Postville Herald from Postville, Iowa on February 25, 1948 · Page 1
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Postville Herald from Postville, Iowa · Page 1

Postville, Iowa
Issue Date:
Wednesday, February 25, 1948
Page 1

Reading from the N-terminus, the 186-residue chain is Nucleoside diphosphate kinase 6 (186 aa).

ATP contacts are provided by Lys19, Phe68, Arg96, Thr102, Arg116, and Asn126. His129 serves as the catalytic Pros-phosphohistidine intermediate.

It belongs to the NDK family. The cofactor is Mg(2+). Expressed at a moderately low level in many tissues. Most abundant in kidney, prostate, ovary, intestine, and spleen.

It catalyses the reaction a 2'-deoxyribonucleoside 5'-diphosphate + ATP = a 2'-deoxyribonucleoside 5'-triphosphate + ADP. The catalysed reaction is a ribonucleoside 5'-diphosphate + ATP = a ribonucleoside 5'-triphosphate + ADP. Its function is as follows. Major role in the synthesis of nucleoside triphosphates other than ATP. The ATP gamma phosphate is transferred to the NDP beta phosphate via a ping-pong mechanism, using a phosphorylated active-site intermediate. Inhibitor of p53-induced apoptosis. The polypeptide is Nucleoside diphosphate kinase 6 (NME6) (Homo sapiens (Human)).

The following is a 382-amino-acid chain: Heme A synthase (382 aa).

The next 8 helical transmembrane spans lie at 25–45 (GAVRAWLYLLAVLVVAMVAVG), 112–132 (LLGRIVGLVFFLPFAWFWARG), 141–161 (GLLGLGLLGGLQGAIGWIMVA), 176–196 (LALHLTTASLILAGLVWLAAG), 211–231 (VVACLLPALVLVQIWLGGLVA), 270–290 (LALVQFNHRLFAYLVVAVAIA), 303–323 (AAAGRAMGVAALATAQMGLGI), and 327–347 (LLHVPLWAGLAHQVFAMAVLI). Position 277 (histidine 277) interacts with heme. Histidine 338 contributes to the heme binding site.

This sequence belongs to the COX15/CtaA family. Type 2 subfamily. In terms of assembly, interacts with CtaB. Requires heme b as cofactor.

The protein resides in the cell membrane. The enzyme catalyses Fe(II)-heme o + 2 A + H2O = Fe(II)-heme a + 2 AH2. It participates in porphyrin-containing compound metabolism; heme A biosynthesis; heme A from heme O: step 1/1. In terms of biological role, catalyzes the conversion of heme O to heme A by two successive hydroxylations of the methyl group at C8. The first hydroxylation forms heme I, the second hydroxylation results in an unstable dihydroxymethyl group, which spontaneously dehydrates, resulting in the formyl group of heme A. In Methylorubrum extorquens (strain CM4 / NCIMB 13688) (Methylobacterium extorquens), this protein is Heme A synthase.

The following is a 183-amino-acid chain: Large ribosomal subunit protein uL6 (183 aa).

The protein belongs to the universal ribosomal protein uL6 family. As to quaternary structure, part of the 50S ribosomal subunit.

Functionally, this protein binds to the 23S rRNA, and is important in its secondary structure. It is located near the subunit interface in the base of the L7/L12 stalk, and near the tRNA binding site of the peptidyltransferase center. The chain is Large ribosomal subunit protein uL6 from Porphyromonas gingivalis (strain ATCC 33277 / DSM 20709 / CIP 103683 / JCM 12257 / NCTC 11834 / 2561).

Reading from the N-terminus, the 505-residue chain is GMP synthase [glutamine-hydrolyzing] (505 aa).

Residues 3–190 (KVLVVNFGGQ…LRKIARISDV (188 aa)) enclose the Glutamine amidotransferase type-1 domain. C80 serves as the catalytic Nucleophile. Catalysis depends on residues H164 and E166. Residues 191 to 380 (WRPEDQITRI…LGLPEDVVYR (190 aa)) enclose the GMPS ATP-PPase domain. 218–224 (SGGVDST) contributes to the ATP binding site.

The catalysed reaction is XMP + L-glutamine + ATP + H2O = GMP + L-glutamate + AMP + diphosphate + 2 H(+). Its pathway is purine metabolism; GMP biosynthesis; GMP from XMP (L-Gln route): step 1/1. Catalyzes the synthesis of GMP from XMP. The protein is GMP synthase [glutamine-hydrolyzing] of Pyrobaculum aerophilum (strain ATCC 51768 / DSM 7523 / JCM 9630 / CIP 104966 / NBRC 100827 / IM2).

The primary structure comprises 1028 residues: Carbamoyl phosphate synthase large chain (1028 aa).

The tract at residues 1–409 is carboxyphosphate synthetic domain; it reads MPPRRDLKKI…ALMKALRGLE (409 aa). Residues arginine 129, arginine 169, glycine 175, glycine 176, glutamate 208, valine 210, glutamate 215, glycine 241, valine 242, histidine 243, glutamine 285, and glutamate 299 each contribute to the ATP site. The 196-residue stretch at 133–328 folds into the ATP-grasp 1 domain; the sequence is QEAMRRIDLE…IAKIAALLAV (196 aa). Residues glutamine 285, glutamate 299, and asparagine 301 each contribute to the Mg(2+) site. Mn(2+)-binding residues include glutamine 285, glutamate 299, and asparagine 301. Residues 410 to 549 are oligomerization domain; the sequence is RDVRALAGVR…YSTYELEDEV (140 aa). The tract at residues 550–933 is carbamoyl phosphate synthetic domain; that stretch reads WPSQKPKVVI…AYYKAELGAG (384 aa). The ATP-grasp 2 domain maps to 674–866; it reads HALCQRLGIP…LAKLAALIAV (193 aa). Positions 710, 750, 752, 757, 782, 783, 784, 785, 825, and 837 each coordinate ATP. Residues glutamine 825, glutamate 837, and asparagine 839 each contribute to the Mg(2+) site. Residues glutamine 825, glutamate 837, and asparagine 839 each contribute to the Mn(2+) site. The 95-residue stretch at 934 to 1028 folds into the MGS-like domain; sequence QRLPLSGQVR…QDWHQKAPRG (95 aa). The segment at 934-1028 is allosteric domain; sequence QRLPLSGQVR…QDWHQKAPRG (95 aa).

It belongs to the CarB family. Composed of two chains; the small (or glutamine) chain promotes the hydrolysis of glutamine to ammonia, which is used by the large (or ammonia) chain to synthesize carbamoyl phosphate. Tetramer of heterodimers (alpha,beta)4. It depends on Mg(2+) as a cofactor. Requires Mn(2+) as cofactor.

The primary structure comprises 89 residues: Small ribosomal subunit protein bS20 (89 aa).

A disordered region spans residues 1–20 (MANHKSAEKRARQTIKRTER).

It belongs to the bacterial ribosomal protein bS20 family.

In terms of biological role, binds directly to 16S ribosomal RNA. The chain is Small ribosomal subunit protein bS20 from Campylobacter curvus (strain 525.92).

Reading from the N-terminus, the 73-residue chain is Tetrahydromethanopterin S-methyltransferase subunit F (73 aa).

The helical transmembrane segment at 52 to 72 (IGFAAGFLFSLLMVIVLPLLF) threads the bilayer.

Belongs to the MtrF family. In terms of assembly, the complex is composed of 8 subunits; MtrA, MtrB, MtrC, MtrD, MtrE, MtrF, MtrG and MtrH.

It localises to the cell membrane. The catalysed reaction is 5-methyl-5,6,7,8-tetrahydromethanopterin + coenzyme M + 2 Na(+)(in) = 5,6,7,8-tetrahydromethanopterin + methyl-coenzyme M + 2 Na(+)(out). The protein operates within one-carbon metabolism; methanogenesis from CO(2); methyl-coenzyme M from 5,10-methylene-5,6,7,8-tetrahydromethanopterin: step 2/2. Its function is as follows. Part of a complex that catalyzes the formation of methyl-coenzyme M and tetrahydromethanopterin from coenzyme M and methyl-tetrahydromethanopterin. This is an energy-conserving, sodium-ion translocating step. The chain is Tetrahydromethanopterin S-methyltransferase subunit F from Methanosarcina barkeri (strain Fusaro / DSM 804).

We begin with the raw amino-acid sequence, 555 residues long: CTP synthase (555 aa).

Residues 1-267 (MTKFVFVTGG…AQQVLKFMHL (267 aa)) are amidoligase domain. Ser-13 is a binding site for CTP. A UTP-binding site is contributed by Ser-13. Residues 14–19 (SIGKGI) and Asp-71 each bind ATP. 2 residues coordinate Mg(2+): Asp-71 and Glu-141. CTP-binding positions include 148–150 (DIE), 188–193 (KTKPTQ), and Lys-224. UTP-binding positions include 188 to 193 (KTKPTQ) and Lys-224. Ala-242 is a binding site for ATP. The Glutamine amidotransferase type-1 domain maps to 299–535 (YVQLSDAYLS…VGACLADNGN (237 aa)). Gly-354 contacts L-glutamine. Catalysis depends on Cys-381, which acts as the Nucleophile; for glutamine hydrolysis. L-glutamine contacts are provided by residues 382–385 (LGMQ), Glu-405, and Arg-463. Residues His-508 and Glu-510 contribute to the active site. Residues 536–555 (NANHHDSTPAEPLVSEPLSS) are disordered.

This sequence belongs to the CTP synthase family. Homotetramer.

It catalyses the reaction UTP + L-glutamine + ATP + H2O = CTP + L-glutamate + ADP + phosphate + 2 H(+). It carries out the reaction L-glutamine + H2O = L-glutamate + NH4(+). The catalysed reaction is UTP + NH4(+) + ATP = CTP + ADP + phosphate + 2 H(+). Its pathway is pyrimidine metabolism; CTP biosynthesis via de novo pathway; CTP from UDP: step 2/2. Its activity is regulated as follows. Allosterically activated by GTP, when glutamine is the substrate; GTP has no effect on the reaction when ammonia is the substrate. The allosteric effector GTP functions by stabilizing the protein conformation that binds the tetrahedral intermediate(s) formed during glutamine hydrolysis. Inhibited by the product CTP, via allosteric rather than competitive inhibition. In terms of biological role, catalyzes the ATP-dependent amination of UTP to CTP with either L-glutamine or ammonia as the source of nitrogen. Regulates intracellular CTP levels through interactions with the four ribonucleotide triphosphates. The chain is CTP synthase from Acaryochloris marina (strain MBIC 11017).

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wa G. O.P. eckons Youth o Join Party t in many years has enthusi- bcen running so high among Young Republicans of the is is attributed directly to the chairman of the stnte GOP ,al committee—Whitney Gillil- 0 f Glcnwood. cn he assumed office Gillil- indicated that he would give younger element of the party re prominent role in conduct- he party's affairs and in formu- g the party's policy. gave some proof that this not more talk when he granted •ucst for funds for the Repub- Veterans League, composed lv of young veterans of World il . t the action that has endeared (o Young Republicans over the came about as the result of a t letter which he wrote to the unty Republican chairmen and chnirmen. it he urged them to invite g men and women to partici- in formulating party policies, lso asked that they be given representation on party con- on delegations, d he wrote: rely if ever in our history we been confronted with the sity of decisions of more far ing character. e young people of America ot create these problems, but less of that fact, it is the people who have the grcnt- oncern with the correct so- e young men and women of must face these conditions, face them longer than those .vere in a position of influence these problems were created pon whom rests the responsi- for their existence." | young people in the party appy because many of them fell that they have not been proportionate representation tcrmining party affairs. They y asked that their percentage mbers in the party be reprc- by somewhere near that tage on the various party making groups and on the ticket. ng Democrats of the state not had this difficulty. One has been because the Demo- are the minority party in and the minority party usual- more lenient about working oups into its picture in hopes strong organization can be d together to win some of- POSTVILLE HERALD A LIVE NEWSPAPER IN A LIVE TOWN Fifty-Sixth Year. POSTVILLE IOWA, WEDNESDAY, FEBRUARY 25, 1948. Number 17. Defeat Elkader To Finish Season As Loop Champs This Year's Pirates Set New Record for Local School Athletics rv. efhing new In the field of is. the contest between Des s and Omaha for 1948. The ities will vie for the year to hich can set the best safety lilies and accidents will against the record. The dif- e in population will not make erence so far as figuring a for a formula has been d out which will eliminate inference. state public safety depart- would like to see more of this f friendly rivalry, e's a chance for it loo in the t which is being sponsored by wa Junior Chamber of Cornin cooperation with Tri- Thoatre Corporation. This second such contest. It was >' Boone last year. Tri-States is putting up a prize for' the best safety recompiled by any city in the The city need not have a chamber of commerce to en- contest. contest will run from March 'ov. 15. It will be judged in lier by W. Earl Hall, Mason ditor and nationally known safety Held; Chief S. N. Jes- of the Iowa highway patrol wa Public Safety Commis- Alfred Kahl. city may enter the con- •nlry blanks and instruction s may be obtained from E- Ruse, 512-14 N. Second Clinton, Iowa, who is chair- thc Iowa Jaycee state safe- mittee. lanks also may be obtained 'ng A. Don Allen, Tri-States Corp. Paramount Bldg., ines. E R CANDIDATE. • Synhorst, 34, of Orange the fifth candidate to an- for the secretary of state "on on the , Republican s a World War II veteran lawyer presently employed iner for the state auditor's or which he is making an lion for the state tax corn- married and the father of H 's war service included d a half years In the navy, 'no time overseas. e time this appears in print a y be still other candidates eld for the nomination. It ears that the race is wide d that it probably will go n "nued 0 n p,ge Two) ' Postville's Pirates finished their conference season by downing Elkader's Warriors 43 to 21 here Friday. For the Pirates it was the fifth consecutive basketball victory over Elkader and the conclusion of the conference schedule without defeat. Available records indicate that this is the only Postville team to ever achieve this record. In addition to the ten conference victories the team has won the last sixteen games in succession to makp the season's record eighteen wins against one loss. Records available also show that this is the longest winning streak in Postville basketball history. The Pirates stepped out to a 12 to 3 first quarter lead over Elkader and at the intermission were ahead 19 -to 9. Up to this point the play of both teams had been very ragged, but the Pirates returned to the floor with a smooth attack and ran up their margin to 34 to 14 by the end of the third quarter. Then the reserves took over to run the final score to 43 to 21. Bernie Martins took scoring honors with thirteen points, and for Bernie it meant completing the conference season without being outscorcd by the opposing center in any game. In addition. Bernie gathered in seventeen of the Pirates' thirty-one rebounds. Don Heins and Jim Malone counted ten and nine points respectively, while Bob Douglass held Elkader's Halm to three, and Dean Gunderson blanked the Warriors' Kurdelmeyer. Postville FG FT P Heins 4 2 0 Gunderson 2 2 0 Martins 4 5 3 Douglass 1 1 3 Malone 4 1 4 Hills 0 2 1 Schultz 0 0 1 Rima 0 0 2 Peake 0 0 1 Waters 0 0 0 Meyer 0 0 0 Christofferson 0 0 0 15 13 15 Elkader 8 5 18 Meet Waukon Friday. Postville and Waukon. the only class A entrants in the sectional tournament here this week, will meet on Friday. The winner will enter district play next week. It will be the fourth meeting of the two teams this season. Postville has been the victor in the three previous contests, but Waukon has been a tough foe for the Pirates. The Indians are the only team to hold the Pirates to less than thirty points, and they have managed il twice. The first game was played at Waukon with a final score of 20 to 16. In that game the Indians had free-throw trouble, making four of thirteen. The second game was played at Postville with a 29 to 11 result. This time Waukon matched the Pirates in field goal attempts but were ice cold and hit only once. The third game was played in the county tournament at Waukon with Postville winning 33 to 24. The Indians gave the Pirates a real scare, but they had an unusually bad time at the free throw line, converting on only six of thirty-seven chances. It should be interesting to see the two teams again; for each should know the others team ideas and individual movements quite well. Postville 32; Monona 13. The Postville Junior High team defeated the Monona Junior High team last Wednesday afternoon, on the home floor, by the score of 32 to 13. It was a slow scoring game during the first half of the game. The second quarter ended finding the Pirates leading 8 to 7. The- second half found the local boys on a scoring spree as they collected 24 points and allowed their opponents but 6. Jack Meyer, collecting 11 points for the locals, was high point man. Postville 18; Elkader 16. The Postville Junior High team ended its basketball season in triumph last Friday night, beating Elkader 18 to 16. Although the local boys had a 7 -point lead at the end of the first half, they had to battle throughout the second half of the ball game to maintain their lead. Jack Meyer was the high scorer for the Pirates, collecting 9 points. (Continued on page 8) Subscription Reminder ! During the past week our mailing lists have been checked tor delinquencies and some names removed because we failed to receive subscription renewals. With the continued shortage of paper we must keep our lists at a minimum level and delinquents need to be removed. If this box contains a red pencil check mark, your subscription has either expired or will by the end of this month. To assure uninterrupted receipt of the Herald your remittance should be made to this office now. Thank you. —The Publisher. Weather Reports THE WRlTdMZAfVOf- MOH6 THE EAST<£>A5T Allamakee County In 81st Place in '47 In U. S. Bond Sales Allamakee county, usually in the number one or two spot in Iowa in the sale of TJ. S. bonds during the war, fell to 81st the sale of these securities in 1947. This is revealed in the press release from the office of Roger F. Warin, state chairman, reaching our desk this week. The 1947 sale of E, F and G bonds in this county amounted to $1,635,000 against a quofa of $1,870,000, so Allamakee achieved only 87% of its quota. In the nearby counties Clayton sold 102 r 'r of its quota; Fayette 104%; Winneshiek 99%. Of the state's 99 counties, 47 either equaled or surpassed their quotas last year. In the nation only five states topped Iowa in 1947 total dollar sales. Added Features At Thursday Nite's Farmers' Banquet The program committee, Robert Burling, chairman, announced on Monday that several added features have been secured for the program at the annual farmers' banquet sponsored by the Postville Commercial Club Thursday night. The dinner and program will be-, held in the basement of Memorial Hall and is scheduled to get underway at 6:30 o'clock. All farmers of the community are cordially invited to be the guests of the Commercial Club at this 30th annual banquet. Headliner on the speakers' program is Tom G. Dyer, well known humorist-lecturer, of Des Moines, who has a state-wide reputation as an after-dinner speaker. Mr. Dyer is well informed on the farmer's problems through long years spent in agricultural pursuits. He knows the businessman's viewpoints too, having been associated with several of the country's largest feed producing concerns. Adding up his experiences, he is well qualified to address a group such as the local affair will be Thursday evening. Last year 222 farmers and businessmen were served at the banquet and it is expected fully as many or more will be on hand tomorrow night to hear Mr. Dyer and the other numbers on the program after the dinner. Harry White* Scientist, To Appear Here Mar. 16 Harry C. White, widely known as a philosopher, scientist and lecturer, will appear in the high school auditorium Tuesday, March 16, at 10 a. m. The public is invited. Mr. White's contribution to science and his activities as a speaker have been both national and' international in scope, for in addition to appearing before school assemblies and audiences in practically every leading city in the United States, he has addressed many groups in the principal countries of Europe. For this lecture, "The Triumph of Science," wherein Mr. White*' presents new wonders of thf science of electricity, chemistry and light, he brings for his use a complete research laboratory valued at many thousands of dollars. Mr. White demonstrates and vividly portrays new scientific facts that you have heard little or nothinW4atjons, about. You will see real radium on the oscillograph and hear it in the cosmic ray counter. You will see the laugh meter, the voice lamp, the mirrophone and the latest in flour* escent art. This lecture, although of a technical nature, will be presented to the understanding of anyone, technical school or lay assembly. School Election Monday, March 8 The annual election of the qualified voters of Postville Independent School District will be held on Monday, March 8. The place of election will be at the school auditorium, and the hours are from 12 noon to 7 p. m. School District will be held next Monday. The place of election will be at the school auditorium, and the hours are fro ml2 noon to 7 p. m. The terms of John Falb, Jr., and Kermit James as directors for three years, and W. A. Kneeland as treasurer for two years expire this year. All three are candidates for reelection. Voters this year will receive an additional ballot. It will be for the selection of a director from area No. 3 of Allamakee county to serve on the newly created county board of education. Louis L. Hill is the candidate for the office. He has been serving as a director on the county . board under the old appointive system. In rural districts a director at large will be chosen for the new board which is further explained in another story oh this page. Kiwanians to See Film, "America the Beautiful" The patriotic film, "America the Beautiful," will be shown at the dinner meeting of the Postville Kiwanis Club tonight. Next week the Kiwanians will have as their guest speaker Rolf Hatved of Decorah, a Naval intelligence officer who saw service in India and Sweden during the recent war. Last Wednesday evening Thomas Kerndt of Lansing, a special FBI agent until recently, told of his work on several espionage cases during the time of his service, including the famous Russian spy ring which operated on the Pacific coast. Jimmie Koevenig, a local high school senior, gave • the reading, "The Education of Hyrnan Kaplan," during the program. Guests at the meeting from out of town included State Senator Arthur H. Jacobson and County Attorney Herman Haehlen of Waukon, Ed Schultz of Lansing and Eldo Schultz of Edgewood. FERTILIZER DEMONSTRATION MEETING HERE MARCH 3 A fertilizer demonstration will be held at the Postville school house Wednesday afternoon, March 3, at 1:30 o'clock, to which all farmers and dealers are invited. Jerry Meldrum, specialist from the soil and farm crops extension service at Ames, will conduct the meeting. New Street Ligh Being Installed. V Workmen from the Interstate Power Company have been here the past week putting in the concrete foundations for the new posts in the proposed white way street lighting system. Hydraulic drills are employed to dig through the concrete curbing and frozen ground to the proper depth for the foun- Matenair"*Tieeded for the local project have been difficult to get, so work has been retarded. However, the Interstate people have been given assurance that the items are now available, so they are readying for the installation of the lighting system and expect to complete it as quickly after arrival of the material as it possible. Citizens Caucus Called for March I Notice is hereby given that a caucus of the qualified electors of the Incorporated Town of Postville, Iowa, is hereby called to convene in the basement of Memorial Hall, Postville, at eight o'clock P. M., Monday, March 1, 1948, for the purpose of placing in nomination candidates for the following officers to be filled at the Municipal Election to be held on Monday, March 29, 1948, to-wit: One Mayor. Five Councilmen. One Treasurer. One Hospital Trustee. Also for the naming of the ticket, the selection of a Town Committee, and for the transaction of such other business as may regularly and legally come before the said caucus. JOE HECKER, WILLARD SCHTJTTE, Town Committeemen. Frankville Factory^ Is Now Producing > X " Big Amount Cheese |The Frankville cheese factory heT3 its first monthly meeting for 1948 at the Roy Kneeskern home Monday evening, with the new president, Harold Koth presiding.• >The factory is paying $1.25 for January butterfat, it was announced. From 278,601 pounds of milk purchased from the farmers, 27,306 pounds of cheese was manufactured in January. \ Henry Hoffman - was re-hired as cheese maker after ten years of continuous service for the factory. Crawford Bros, of Frankville, top the list for January, with a check for $914.75 for 731.8 pounds of butterfat. For 1947 Paul Behn received a total of $9,138.28 for the year; Mrs. Edna Bollman, $7,963.34; Crawford Bros. $7,534; J. E. Kneeskern and Robt. Baumgartner, $7,039.42. Other high producers were William Krueger, Henry Thompson, Paul Greinus and Mrs. Kate Shattuck, Harold Koth, Paul Topel, Charles Hoth and Perlie Cook, and Fennimore Ambrose. To Give Drivers' Tests Here on Next Tuesday Many Buyers Attend First Community Sale Gilbert Folsom, manager of the Postville co-op's community auction Jheld last Saturday, announced Monday that an immense crowd of buyers was on hand for the vast amount of items offered. The changing condition of the markets, lower prices on used farm machinery now prevailing in rural areas and owners of the items offered bidding in their property held the aggregate of the sale down somewhat, but all in all, good prices were bid for the offerings. That such an auction attracts many people was noticeable downtown, where parking space was at a premium all day Saturday. Not only were the business streets crowded, but parking on many side streets had lines of cars during the afternoon hours. Three Teams Advance To Second Round Here Play will be resumed tonight here in the boys' sectional tournament after a recess since Monday night when Lansing high defeated Immaculate Conception of Lansing, 17 to 15; New Albin handed Luana a setback 21 to 20, and Waterville swamped St. Patrick's of Waukon 51 to 29. Tonight at 7:30 Lansing meets Elgin; at 8:45 New Albin will play Waterville. The winners of these two games meet Friday evening at 7:30 to determine the district qualifier. That game wjll be followed by the only Class A game of the local tourney, between the Postville Pirates and Waukon, the winner going on to the district meet. Plan Paper Drive For Next Saturday Mrs. Leonard W. Casten, local hairman, announces another paper ickup for Saturday of this week. Id newspapers, magazines, books, waste paper, cartons, etc., are fought to eliminate the paper portage which still exists. / As in previous drives, the proceeds from the sale of the paper will go to the benefit of the local hospital. Paper should be bundled and placed along the curbing in front of homes by noon Saturday. Farmers who wish to bring paper to town should place the paper along the east side of the main business street, between the Farmers Store corner and Casten oil station by one o'clock. Representatives of the Iowa Safety Commission will be in Postville, at Memorial Hall, all day, Tuesday, March 2, to give tests to persons wishing to secure drivers' and chauffeurs' licenses. Marshal Donald Martindale can supply interested persons with further particulars concerning the tests. New County Board Of Education to be Elected March 8 Candidates for the new. Allamakee county board of education were announced this week by County Superintendent of Schools M. H. Goede. Under the new Iowa school law four election districts in the county will name five directors at the regular school election to be held March 8. The county has been divided into four election areas and a member of the new county board of education will be elected from each area. In addition, a fifth member of the board will be elected at large from the area of the county school system composed of the school districts under the supervision of the county superintendent. This excludes the independent and consolidated school districts that maintain four-year high schools. Election Areas. Following are the school districts that make up the four election areas: First area: Iowa, Union City, French Creek, Lansing townships, and all the sBiool districts in Lafayette except Prairie and Lafayette No. 7. Second area: Waterloo. Hanover, Union Prairie and Makee townships. Third area: Ludlow. Post, Franklin and Jefferson townships. Fourth area: Linton, Fairview, Taylor, Paint Creek, Center, townships, and Prairie and Lafayette districts in Lafayette township. Candidates. Candidates for the county board of education who had filed their nomination papers with Superintendent Goede by Tuesday are as follows: First area: Leo Hufsehmidt, Lansing, and Mrs. Augusta Rudnick, New Albin. Second area: Fred Intlekofer, Waukon, and Mrs. Lester Ellingson, Dorchester. Third area: Louis L. Hill, Postville. Fourth area: Walter Hagen, Waterville. At large: David Flage and LeRoy Schmidt, Waukon, and Henry Stabe, Lansing. Mr. Hufsehmidt, Mrs. Rudnick, Mr. Intlekofer and Mr. Hill are all members of the present county board of education. Other members are Mrs. Mel Wiedner, Harpers Ferry, and J. R. Fellows, Waterville. Members of the present board- will serve until the new one take's over April 5. / The duties of the new board will relate to matters affecting the county, school system as a whole rattier than to deal with, specific problems of individual schools. •: Directors in each of the districts will still be responsible for handling problems pertaining to thfejr particular school district. "^1 REA Meeting And Open House Saturday, Mar. 13 Expect 1500 Members At Annual Meeting; New Building Ready Letters went out to 4,500 farm families this week announcing the annual meeting of the Allamakee- Clayton Electric Cooperative, Inc., which will be held in Postville Saturday, March 13. • Kermit James, superintendent, said yesterday they are expecting between twelve and fifteen hundred persons at this year's meeting, which, because of the increased attendance, is to be held in the Postville high school auditorium. In previous years the meetings were held in Memorial ( Hall, but this building has been unable to ac­ comodate the large numbers coming here for the meetings the last two years. . Show New Building. A pre-view of the local Cooperative's large new office building will be given the visitors on the annual meeting day when "open house" will be held between 9 and 11 o'clock a. m. Mr. James pointed out Tuesday that the open house on Saturday, March 13, will be for members who will be here for the annual meeting. He stated that the people of Postville are to be invited to view the new building at an open house as soon as the office is fully furnished, the date to be announced later. Free Dinner at Noon. Dinner to the- REA members this year will be served in two local churches, the Community Presbyterian and St. Paul's Lutheran. Tickets designating which church to go to will be issued to members when they register before 11 a. m. on the meeting day. Serving will be between 11 and 1 o'clock. The business meeting will convene at one o'clock at the school auditorium. Earl Wisdom, executive secretary of the Iowa Rural Electric Cooperative association, will be the guest speaker this year. It will be remembered that Mr. Wisdom spoke here at an REA meeting about two years ago. He is thoroughly informed on rural electrification and will bring a worthwhile message to the local group. Attendance prizes will again be awarded this year. There will be given away a table model radio, an electric mixer, toaster, a motor, three electric irons and a table lamp. List Nominations. The nominating committee has set up the following candidates as directors from which list three are to be chosen; Horace Clark, Roger Harris, Arbie Heekman and Alvin Presetmon of Allamakee county, and Joel Clark and Floyd Dittmer of Clayton county. Present officers and directors are Joel Clark, president; Horace Clark, vice president: Roger Harris, secretary-treasurer; Earl F. Miller, Thomas Smale, Elmer H. Larson. Fred H. Becker, Harry Olesen and Carl Bodensteiner. directors. Serving 4,225 Patrons. Mr. James reported that at present 4,225 patrons are being served by the Allamakee-Clayton cooperative. An additional 1,000 farmsteads are to be added this year. Pole lines on 180 miles to serve this additional number have been set up and contractors are awaiting the arrival of wire and other material. As soon as this arrives, work will be rushed to completion. Eventually' it is expected to serve close to 7,000 farmsteads in this cooperative. Move This Week. The new office building is Hearing completion and the office furniture and fixtures are being installed this week. The office force and others have begun the moving of records and equipment from the present location in the McNeil building to the new structure, and expect to complete the transfer next weekend. FOUR BABIES ARE BORN AT POSTVILLE HOSPITAL 1 Mr. and Mrs. Orville Nuehring of Postville, a daughter, Feb. 18, weighing 6 lbs., 14 oz. Mr. and Mrs. Lloyd Thornton of Postville, a daughter, Feb. 20, weighing lbs. Mr. and Mrs. Frank Sanger of Monona, a son, Feb. 22, weight 7 lbs., 14 oz. Mr. and Mrs. Richard Hangartner of Clermont, a daughter, Feb. 25. weight 8 lbs., 14 oz. >•"'